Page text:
LONDON: Nigel Farage devoted his career to campaigning for Britain to leave the European Union, a goal that once seemed impossible but which he helped achieve with an unashamedly populist message.
Farage resigned as leader of the UK Independence Party (UKIP) on Monday, saying the seismic vote to leave the 28-member bloc on June 23 “means that my political ambition has been achieved”.
The 52-year-old is a political outsider who repeatedly failed to win election to the British parliament, but his role in securing Brexit has secured his place in history.
It was partly to counter the electoral threat of UKIP that Prime Minister David Cameron called the vote in 2013, and Farage played a high-profile role in the campaign—despite being excluded from the official “Leave” group.
Farage—a member of the European Parliament since 1999—led the Brexit agenda with a relentless focus on ending mass migration from within the EU, and by urging the public to give the “political elites” a bloody nose.
The former commodities trader cultivated the image of a man of the people, often being photographed with a beer in his hand, and his message to “take back control” resonated with many older, white, blue-collar voters.
He toured Britain relentlessly during the referendum campaign, arriving at each location on a battle bus that blasted out the theme to wartime film “The Great Escape.”
But he was frequently accused of taking his populist message too far, notably with a poster showing a queue of brown-skinned migrants under the headline “Breaking Point”, which was condemned by other “Leave” campaigners.
He also caused controversy by suggesting women in Britain may be at risk of mass sex attacks by migrants. Archbishop of Canterbury Justin Welby said he was “giving legitimization to racism.”
Ultimately, however, Farage triumphed—and the joy at winning was apparent when he returned to the European Parliament after the Brexit vote.
“When I came here 17 years ago and I said I wanted to lead a campaign to get Britain to leave the EU, you all laughed at me. But you are not laughing now,” he said.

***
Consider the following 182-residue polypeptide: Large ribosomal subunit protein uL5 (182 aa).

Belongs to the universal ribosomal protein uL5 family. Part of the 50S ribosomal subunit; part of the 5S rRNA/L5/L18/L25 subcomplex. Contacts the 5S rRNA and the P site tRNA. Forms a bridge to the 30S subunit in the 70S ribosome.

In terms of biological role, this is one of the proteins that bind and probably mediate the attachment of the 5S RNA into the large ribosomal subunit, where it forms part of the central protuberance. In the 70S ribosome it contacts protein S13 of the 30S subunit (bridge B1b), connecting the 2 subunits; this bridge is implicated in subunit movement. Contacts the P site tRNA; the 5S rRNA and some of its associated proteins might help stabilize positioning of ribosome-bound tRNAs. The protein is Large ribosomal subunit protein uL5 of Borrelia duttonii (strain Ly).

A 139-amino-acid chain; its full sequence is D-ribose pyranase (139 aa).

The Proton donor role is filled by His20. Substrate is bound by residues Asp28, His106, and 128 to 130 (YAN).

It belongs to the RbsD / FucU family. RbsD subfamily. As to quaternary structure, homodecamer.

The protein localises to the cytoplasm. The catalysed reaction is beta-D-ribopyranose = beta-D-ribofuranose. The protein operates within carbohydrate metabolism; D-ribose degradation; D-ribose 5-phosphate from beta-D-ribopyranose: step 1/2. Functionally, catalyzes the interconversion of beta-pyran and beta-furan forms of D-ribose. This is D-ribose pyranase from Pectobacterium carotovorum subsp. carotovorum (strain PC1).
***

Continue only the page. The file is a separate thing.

‘Fruitcakes, loonies and closet racists’
In his 10 years as leader, Farage has almost single-handedly made UKIP a major force in British politics, even though it only has one MP.
Cameron once dismissed it as a party of “fruitcakes, loonies and closet racists,” but in the last general election it won almost 13 percent of the vote.
Farage was born in 1964 to an affluent family in Kent, southeast England. His father was a stockbroker and an alcoholic and his parents divorced when he was five.
He was educated at one of England’s top private schools, Dulwich College in London, where he says his headmaster saw him as “bloody-minded and difficult.”
Rather than attending university, he followed his father into the City of London, where he became a commodities trader.
Farage has four children—two boys by his first wife and two girls with his German second wife Kirsten.
Having supported the Conservatives since his school days, he joined UKIP in 1993 as a founder member and was elected to the European Parliament in 1999, aged 35.
Farage became UKIP’s leader in 2006 before standing down in 2009 and then being re-elected the following year, when the party’s ascent really began.
He has repeatedly failed to win election to Britain’s House of Commons, but has survived a string of personal misfortunes—a serious car accident and testicular cancer as well as a plane crash.
Farage is quitting UKIP but indicated he would remain an MEP, saying he would be watching the negotiation of Britain’s exit from Brussels “like a hawk.”
He offered his services to “other independence movements” across the continent, saying he was “certain that you haven’t seen the last country that wants to leave the EU.”